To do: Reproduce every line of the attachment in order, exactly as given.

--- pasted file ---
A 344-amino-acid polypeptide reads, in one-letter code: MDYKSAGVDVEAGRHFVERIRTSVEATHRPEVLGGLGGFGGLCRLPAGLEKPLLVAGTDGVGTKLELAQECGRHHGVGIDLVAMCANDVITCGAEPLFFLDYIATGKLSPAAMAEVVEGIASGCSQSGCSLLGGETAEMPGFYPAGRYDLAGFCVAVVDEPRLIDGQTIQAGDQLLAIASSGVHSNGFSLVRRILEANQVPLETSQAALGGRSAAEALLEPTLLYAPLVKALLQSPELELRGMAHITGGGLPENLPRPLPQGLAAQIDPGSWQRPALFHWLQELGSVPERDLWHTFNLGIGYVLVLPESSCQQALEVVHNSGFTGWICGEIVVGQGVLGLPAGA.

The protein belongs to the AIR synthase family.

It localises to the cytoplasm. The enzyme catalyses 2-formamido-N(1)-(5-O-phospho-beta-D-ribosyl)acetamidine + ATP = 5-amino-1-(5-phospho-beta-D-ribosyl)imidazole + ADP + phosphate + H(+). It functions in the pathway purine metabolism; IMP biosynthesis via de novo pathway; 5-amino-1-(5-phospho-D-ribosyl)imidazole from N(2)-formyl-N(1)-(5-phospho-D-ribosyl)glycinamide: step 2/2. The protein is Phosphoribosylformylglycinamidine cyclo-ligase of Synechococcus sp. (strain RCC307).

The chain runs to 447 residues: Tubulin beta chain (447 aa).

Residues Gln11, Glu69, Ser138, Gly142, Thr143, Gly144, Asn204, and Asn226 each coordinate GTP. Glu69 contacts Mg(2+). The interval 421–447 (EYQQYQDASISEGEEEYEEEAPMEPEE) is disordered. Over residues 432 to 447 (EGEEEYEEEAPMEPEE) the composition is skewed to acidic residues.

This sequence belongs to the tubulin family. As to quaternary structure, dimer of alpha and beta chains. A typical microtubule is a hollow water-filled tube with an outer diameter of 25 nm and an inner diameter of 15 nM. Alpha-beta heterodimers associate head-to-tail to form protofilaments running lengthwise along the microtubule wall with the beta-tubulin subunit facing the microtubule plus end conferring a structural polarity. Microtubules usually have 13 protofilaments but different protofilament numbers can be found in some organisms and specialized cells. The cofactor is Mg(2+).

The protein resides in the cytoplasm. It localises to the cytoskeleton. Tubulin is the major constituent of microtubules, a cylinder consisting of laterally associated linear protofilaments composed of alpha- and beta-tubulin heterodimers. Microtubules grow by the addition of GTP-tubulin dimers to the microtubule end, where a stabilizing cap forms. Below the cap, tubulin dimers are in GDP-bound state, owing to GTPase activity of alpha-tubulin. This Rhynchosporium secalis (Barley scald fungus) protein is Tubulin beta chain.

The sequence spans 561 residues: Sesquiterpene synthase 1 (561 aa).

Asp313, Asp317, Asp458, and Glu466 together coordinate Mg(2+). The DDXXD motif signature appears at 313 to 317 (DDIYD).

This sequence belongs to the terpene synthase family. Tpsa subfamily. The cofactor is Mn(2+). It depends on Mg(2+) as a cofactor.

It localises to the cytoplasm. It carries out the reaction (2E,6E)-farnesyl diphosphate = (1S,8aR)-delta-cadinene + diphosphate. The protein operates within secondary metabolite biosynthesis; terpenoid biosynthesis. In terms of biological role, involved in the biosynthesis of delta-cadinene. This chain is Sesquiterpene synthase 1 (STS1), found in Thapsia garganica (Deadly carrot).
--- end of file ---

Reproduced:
A 344-amino-acid polypeptide reads, in one-letter code: MDYKSAGVDVEAGRHFVERIRTSVEATHRPEVLGGLGGFGGLCRLPAGLEKPLLVAGTDGVGTKLELAQECGRHHGVGIDLVAMCANDVITCGAEPLFFLDYIATGKLSPAAMAEVVEGIASGCSQSGCSLLGGETAEMPGFYPAGRYDLAGFCVAVVDEPRLIDGQTIQAGDQLLAIASSGVHSNGFSLVRRILEANQVPLETSQAALGGRSAAEALLEPTLLYAPLVKALLQSPELELRGMAHITGGGLPENLPRPLPQGLAAQIDPGSWQRPALFHWLQELGSVPERDLWHTFNLGIGYVLVLPESSCQQALEVVHNSGFTGWICGEIVVGQGVLGLPAGA.

The protein belongs to the AIR synthase family.

It localises to the cytoplasm. The enzyme catalyses 2-formamido-N(1)-(5-O-phospho-beta-D-ribosyl)acetamidine + ATP = 5-amino-1-(5-phospho-beta-D-ribosyl)imidazole + ADP + phosphate + H(+). It functions in the pathway purine metabolism; IMP biosynthesis via de novo pathway; 5-amino-1-(5-phospho-D-ribosyl)imidazole from N(2)-formyl-N(1)-(5-phospho-D-ribosyl)glycinamide: step 2/2. The protein is Phosphoribosylformylglycinamidine cyclo-ligase of Synechococcus sp. (strain RCC307).

The chain runs to 447 residues: Tubulin beta chain (447 aa).

Residues Gln11, Glu69, Ser138, Gly142, Thr143, Gly144, Asn204, and Asn226 each coordinate GTP. Glu69 contacts Mg(2+). The interval 421–447 (EYQQYQDASISEGEEEYEEEAPMEPEE) is disordered. Over residues 432 to 447 (EGEEEYEEEAPMEPEE) the composition is skewed to acidic residues.

This sequence belongs to the tubulin family. As to quaternary structure, dimer of alpha and beta chains. A typical microtubule is a hollow water-filled tube with an outer diameter of 25 nm and an inner diameter of 15 nM. Alpha-beta heterodimers associate head-to-tail to form protofilaments running lengthwise along the microtubule wall with the beta-tubulin subunit facing the microtubule plus end conferring a structural polarity. Microtubules usually have 13 protofilaments but different protofilament numbers can be found in some organisms and specialized cells. The cofactor is Mg(2+).

The protein resides in the cytoplasm. It localises to the cytoskeleton. Tubulin is the major constituent of microtubules, a cylinder consisting of laterally associated linear protofilaments composed of alpha- and beta-tubulin heterodimers. Microtubules grow by the addition of GTP-tubulin dimers to the microtubule end, where a stabilizing cap forms. Below the cap, tubulin dimers are in GDP-bound state, owing to GTPase activity of alpha-tubulin. This Rhynchosporium secalis (Barley scald fungus) protein is Tubulin beta chain.

The sequence spans 561 residues: Sesquiterpene synthase 1 (561 aa).

Asp313, Asp317, Asp458, and Glu466 together coordinate Mg(2+). The DDXXD motif signature appears at 313 to 317 (DDIYD).

This sequence belongs to the terpene synthase family. Tpsa subfamily. The cofactor is Mn(2+). It depends on Mg(2+) as a cofactor.

It localises to the cytoplasm. It carries out the reaction (2E,6E)-farnesyl diphosphate = (1S,8aR)-delta-cadinene + diphosphate. The protein operates within secondary metabolite biosynthesis; terpenoid biosynthesis. In terms of biological role, involved in the biosynthesis of delta-cadinene. This chain is Sesquiterpene synthase 1 (STS1), found in Thapsia garganica (Deadly carrot).